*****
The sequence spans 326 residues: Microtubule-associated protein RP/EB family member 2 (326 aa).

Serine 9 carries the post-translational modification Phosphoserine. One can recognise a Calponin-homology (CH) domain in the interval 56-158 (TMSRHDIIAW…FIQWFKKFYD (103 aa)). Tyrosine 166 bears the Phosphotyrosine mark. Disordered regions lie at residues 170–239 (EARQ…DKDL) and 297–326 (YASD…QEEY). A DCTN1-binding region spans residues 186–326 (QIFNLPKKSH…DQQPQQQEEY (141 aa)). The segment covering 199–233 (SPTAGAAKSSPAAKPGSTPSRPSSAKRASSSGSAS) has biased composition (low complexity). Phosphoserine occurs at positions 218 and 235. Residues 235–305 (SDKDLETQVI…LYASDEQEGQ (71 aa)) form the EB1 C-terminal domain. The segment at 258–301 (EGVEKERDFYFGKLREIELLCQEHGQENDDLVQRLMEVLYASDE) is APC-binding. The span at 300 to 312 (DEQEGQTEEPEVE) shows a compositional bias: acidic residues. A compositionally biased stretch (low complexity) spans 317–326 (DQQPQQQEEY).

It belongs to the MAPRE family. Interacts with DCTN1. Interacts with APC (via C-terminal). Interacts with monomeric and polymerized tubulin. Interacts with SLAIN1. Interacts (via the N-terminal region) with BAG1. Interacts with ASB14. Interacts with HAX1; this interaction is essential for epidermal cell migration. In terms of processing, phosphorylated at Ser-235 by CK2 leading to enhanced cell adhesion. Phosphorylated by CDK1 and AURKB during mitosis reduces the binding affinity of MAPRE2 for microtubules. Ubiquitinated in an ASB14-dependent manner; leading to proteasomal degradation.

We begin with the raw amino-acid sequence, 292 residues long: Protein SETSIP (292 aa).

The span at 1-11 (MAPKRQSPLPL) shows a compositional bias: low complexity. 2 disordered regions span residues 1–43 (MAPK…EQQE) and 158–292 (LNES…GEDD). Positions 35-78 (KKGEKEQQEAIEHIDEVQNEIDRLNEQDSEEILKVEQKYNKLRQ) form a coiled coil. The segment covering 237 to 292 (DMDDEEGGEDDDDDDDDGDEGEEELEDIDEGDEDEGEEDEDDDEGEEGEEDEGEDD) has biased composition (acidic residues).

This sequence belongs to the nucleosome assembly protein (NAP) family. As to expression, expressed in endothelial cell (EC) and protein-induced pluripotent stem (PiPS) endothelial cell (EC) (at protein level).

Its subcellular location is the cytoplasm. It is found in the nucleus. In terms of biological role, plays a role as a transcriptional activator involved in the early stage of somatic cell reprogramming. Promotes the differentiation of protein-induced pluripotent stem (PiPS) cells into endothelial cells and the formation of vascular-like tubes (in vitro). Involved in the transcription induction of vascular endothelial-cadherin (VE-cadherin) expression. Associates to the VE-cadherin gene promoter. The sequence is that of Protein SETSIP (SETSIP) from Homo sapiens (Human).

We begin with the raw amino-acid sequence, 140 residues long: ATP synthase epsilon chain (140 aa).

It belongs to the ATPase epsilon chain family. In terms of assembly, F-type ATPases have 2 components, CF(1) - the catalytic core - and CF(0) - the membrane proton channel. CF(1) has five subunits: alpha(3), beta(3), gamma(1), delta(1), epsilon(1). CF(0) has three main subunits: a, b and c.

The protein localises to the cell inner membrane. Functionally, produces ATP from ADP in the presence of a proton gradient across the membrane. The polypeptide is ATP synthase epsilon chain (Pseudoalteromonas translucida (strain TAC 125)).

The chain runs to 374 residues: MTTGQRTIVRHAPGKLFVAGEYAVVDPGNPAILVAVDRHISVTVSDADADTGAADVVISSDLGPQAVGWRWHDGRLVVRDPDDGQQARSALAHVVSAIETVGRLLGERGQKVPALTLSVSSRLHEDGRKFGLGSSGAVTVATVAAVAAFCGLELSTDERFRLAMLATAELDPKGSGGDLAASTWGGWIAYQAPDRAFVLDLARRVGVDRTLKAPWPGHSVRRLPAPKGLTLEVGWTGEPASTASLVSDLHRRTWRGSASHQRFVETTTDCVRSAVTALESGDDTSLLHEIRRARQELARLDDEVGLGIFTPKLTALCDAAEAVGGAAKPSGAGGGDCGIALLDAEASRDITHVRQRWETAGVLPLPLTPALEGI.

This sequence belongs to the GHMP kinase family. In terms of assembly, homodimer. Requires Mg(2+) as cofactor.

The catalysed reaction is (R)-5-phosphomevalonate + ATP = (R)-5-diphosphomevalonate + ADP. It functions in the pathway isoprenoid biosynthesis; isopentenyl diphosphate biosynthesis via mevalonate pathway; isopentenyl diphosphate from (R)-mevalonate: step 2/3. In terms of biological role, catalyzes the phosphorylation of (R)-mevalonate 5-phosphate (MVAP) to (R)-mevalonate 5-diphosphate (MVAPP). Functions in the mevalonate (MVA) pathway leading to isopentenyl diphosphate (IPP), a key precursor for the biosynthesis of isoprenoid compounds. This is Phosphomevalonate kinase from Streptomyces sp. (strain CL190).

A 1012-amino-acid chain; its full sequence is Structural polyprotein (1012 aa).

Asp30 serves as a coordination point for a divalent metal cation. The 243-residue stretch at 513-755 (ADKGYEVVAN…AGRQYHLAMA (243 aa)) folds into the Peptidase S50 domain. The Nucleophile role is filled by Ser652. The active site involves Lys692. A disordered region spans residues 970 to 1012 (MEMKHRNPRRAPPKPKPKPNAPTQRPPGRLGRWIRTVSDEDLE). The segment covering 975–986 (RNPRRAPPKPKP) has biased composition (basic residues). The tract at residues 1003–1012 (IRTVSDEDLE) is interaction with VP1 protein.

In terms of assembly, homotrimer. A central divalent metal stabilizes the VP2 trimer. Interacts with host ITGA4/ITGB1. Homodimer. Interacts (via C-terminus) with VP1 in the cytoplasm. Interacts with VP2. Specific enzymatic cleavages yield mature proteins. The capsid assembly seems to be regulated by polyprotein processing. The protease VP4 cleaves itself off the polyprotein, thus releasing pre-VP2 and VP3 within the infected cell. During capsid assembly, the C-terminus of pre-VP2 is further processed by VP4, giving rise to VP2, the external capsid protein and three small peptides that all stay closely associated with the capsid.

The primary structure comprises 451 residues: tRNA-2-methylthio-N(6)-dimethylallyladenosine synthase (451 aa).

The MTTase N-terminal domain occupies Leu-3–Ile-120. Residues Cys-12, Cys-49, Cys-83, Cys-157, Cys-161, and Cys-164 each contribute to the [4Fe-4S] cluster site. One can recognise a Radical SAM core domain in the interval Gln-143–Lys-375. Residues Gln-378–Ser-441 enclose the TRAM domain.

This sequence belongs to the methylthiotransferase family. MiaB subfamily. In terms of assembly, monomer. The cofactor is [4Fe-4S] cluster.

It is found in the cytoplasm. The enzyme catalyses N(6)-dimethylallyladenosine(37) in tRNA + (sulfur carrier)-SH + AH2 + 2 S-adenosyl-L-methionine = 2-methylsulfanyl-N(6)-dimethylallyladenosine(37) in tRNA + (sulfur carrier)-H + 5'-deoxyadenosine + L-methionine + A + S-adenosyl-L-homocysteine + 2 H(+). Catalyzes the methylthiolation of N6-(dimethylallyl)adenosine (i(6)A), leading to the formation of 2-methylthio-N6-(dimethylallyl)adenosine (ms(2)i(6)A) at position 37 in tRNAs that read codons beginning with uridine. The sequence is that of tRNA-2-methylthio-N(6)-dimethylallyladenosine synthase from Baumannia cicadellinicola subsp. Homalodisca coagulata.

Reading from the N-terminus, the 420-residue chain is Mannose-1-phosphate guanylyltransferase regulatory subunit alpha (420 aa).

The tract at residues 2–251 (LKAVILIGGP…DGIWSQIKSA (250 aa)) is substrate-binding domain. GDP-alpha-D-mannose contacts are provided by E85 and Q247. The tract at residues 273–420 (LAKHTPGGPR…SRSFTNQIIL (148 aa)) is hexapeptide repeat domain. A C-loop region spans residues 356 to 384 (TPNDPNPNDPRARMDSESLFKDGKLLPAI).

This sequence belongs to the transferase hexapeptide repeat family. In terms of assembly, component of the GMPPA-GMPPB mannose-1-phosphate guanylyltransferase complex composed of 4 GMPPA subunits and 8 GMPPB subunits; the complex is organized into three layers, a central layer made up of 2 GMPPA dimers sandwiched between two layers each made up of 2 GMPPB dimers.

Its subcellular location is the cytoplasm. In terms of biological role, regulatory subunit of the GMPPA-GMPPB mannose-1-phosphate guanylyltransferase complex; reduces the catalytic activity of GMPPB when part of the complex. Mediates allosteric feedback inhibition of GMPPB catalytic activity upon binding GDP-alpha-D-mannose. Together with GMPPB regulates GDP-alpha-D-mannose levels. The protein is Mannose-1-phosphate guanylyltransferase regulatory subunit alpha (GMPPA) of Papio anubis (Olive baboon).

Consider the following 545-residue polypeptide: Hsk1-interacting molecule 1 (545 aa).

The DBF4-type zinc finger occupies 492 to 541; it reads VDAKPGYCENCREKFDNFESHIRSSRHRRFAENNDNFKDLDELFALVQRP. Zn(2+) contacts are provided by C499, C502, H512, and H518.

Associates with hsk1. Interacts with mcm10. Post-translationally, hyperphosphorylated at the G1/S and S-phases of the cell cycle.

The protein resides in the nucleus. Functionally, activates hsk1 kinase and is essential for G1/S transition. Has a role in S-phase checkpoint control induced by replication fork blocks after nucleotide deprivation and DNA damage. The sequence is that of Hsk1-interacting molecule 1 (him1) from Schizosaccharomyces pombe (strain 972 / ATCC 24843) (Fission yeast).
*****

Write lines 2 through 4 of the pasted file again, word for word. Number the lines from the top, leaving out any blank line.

Serine 9 carries the post-translational modification Phosphoserine. One can recognise a Calponin-homology (CH) domain in the interval 56-158 (TMSRHDIIAW…FIQWFKKFYD (103 aa)). Tyrosine 166 bears the Phosphotyrosine mark. Disordered regions lie at residues 170–239 (EARQ…DKDL) and 297–326 (YASD…QEEY). A DCTN1-binding region spans residues 186–326 (QIFNLPKKSH…DQQPQQQEEY (141 aa)). The segment covering 199–233 (SPTAGAAKSSPAAKPGSTPSRPSSAKRASSSGSAS) has biased composition (low complexity). Phosphoserine occurs at positions 218 and 235. Residues 235–305 (SDKDLETQVI…LYASDEQEGQ (71 aa)) form the EB1 C-terminal domain. The segment at 258–301 (EGVEKERDFYFGKLREIELLCQEHGQENDDLVQRLMEVLYASDE) is APC-binding. The span at 300 to 312 (DEQEGQTEEPEVE) shows a compositional bias: acidic residues. A compositionally biased stretch (low complexity) spans 317–326 (DQQPQQQEEY).

It belongs to the MAPRE family. Interacts with DCTN1. Interacts with APC (via C-terminal). Interacts with monomeric and polymerized tubulin. Interacts with SLAIN1. Interacts (via the N-terminal region) with BAG1. Interacts with ASB14. Interacts with HAX1; this interaction is essential for epidermal cell migration. In terms of processing, phosphorylated at Ser-235 by CK2 leading to enhanced cell adhesion. Phosphorylated by CDK1 and AURKB during mitosis reduces the binding affinity of MAPRE2 for microtubules. Ubiquitinated in an ASB14-dependent manner; leading to proteasomal degradation.

We begin with the raw amino-acid sequence, 292 residues long: Protein SETSIP (292 aa).